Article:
[U-Boot] [PATCH] tegra: Specify debugging serial port at boot.

Graeme Russ graeme.russ at gmail.com
Wed Mar 21 02:46:49 CET 2012

Hi Stehpen,

On Wed, Mar 21, 2012 at 12:18 PM, Simon Glass <sjg at chromium.org> wrote:
> Hi Graeme,
> On Tue, Mar 20, 2012 at 5:39 PM, Graeme Russ <graeme.russ at gmail.com> wrote:
>> Hi Simon
>> On Wed, Mar 21, 2012 at 11:19 AM, Simon Glass <sjg at chromium.org> wrote:
>>> Hi Graeme,
>>> On Tue, Mar 20, 2012 at 5:17 PM, Graeme Russ <graeme.russ at gmail.com> wrote:
>>>> Hi Simon,
>>>> And we are talking about one board vendor taking a SoC and using UARTA
>>>> for the panic output and another board vendor deciding to use UARTB - But
>>>> surely these vendors will create a separate config file for their boards.
>>> Nope. There is only one u-boot.bin for all boards that use this SOC.
>> And this is what I simply don't grok - Why have a single board config for
>> a range of boards that are obviously different?
> That's the design goal - a single U-Boot binary for all boards that
> use a particular SOC.
>> I suppose I haven't dealt with device tree and I imagine that is what this
>> is all about. But to me, device trees are a construct for a higher level
>> of operation (the OS) not the boot loader (although I get that the boot
>> loader can parse the device tree in order to pick up what devices are
>> installed and need some kind of low-level initialisation)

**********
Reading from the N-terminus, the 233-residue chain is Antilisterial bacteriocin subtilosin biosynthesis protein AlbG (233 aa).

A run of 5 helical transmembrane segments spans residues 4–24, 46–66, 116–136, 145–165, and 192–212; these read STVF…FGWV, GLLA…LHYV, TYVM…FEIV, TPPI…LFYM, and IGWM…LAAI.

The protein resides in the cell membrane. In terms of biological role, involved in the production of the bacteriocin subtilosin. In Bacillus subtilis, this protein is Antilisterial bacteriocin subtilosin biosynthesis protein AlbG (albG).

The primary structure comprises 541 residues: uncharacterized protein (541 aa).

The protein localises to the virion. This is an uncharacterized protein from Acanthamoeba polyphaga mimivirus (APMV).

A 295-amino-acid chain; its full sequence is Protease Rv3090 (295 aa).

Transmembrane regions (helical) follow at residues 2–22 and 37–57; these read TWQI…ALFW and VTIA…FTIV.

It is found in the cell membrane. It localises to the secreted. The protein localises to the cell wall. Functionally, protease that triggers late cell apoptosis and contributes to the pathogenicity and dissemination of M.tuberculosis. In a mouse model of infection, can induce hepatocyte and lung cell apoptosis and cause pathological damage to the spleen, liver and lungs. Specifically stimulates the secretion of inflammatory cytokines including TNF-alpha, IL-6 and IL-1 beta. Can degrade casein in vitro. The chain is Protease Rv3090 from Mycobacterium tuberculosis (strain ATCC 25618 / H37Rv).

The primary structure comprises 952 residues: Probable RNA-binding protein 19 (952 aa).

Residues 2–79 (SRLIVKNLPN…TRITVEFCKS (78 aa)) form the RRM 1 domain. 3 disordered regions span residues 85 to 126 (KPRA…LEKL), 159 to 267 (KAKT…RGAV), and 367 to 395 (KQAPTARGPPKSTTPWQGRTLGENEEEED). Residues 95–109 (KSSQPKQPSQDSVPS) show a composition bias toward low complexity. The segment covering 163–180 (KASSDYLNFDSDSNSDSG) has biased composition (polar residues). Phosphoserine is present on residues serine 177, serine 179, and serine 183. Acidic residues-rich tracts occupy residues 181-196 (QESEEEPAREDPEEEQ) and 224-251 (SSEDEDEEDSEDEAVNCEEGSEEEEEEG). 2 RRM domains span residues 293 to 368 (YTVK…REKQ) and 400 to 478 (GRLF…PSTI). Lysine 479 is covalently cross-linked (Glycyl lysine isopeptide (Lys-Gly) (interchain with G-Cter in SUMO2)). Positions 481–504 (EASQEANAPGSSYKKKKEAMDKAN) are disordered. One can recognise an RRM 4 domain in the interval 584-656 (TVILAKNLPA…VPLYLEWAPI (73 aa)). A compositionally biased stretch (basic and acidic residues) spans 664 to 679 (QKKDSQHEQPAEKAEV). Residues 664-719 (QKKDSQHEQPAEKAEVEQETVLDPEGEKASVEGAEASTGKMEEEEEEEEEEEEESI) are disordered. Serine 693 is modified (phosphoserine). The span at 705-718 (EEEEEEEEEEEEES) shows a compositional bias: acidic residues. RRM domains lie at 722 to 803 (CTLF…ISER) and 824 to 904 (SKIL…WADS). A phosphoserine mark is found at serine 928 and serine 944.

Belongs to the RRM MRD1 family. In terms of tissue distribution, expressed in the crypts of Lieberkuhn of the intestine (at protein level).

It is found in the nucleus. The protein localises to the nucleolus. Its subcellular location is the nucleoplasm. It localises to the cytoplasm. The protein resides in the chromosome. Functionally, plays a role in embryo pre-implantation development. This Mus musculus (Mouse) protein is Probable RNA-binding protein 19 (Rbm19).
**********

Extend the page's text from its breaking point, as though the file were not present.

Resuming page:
> Actually a device tree describes the hardware, and therefore should in
> principle be just as applicable to the boot loader.
>> I think at such a low level you really have to say 'hey, these boards are
>> different and need a different configuration' unless you put something in
>> hardware that allows U-Boot to pick up on the difference without needing
>> to initialise _anything_ similar to what Stephen has done to pass the
>> debug UART info to Linux via a scratch register
> Well we could do that, but the config is in some sense supposed to be
> the device tree. We are only dealing here with a little case where
> there is no device tree and want to output a message.

Exactly - Your goal is to create a board configuration which has no concept
of the true physical nature of the board and for that true nature to be
provided in a configuration file. The configuration file may or may not be
valid and if it isn't, you have no idea how to tell the user. Worse, if it
is valid but something else happens which means it cannot be loaded then,
again, you cannot tell the user what went wrong gracefully

The idea of having a last resort backup plan to spit out a diagnostic
message is good, but I think the implementation fallls short of the mark
here (I'm actually talking about Simon's patch - this 'mark one port for
Linux to use as a fall-back' is, IMHO, pretty neat)

Quite honestly, all boards which use the same UART to output the panic
message can have the same U-Boot binary. If two boards use differing
ports for the panic message, then they really need to be using different
U-Boot binaries unless you have a physical configuration (a jumper for
example) which can be detected without any other initialisation

Another option maybe is to read the serial port when 'panic' mode is
entered - Cycle through all ports (changing BAUD rate if need be) and if
you pick up a preset character, dump the panic message to that port - You
could even use the hardware lines (like RI if available) as an additional



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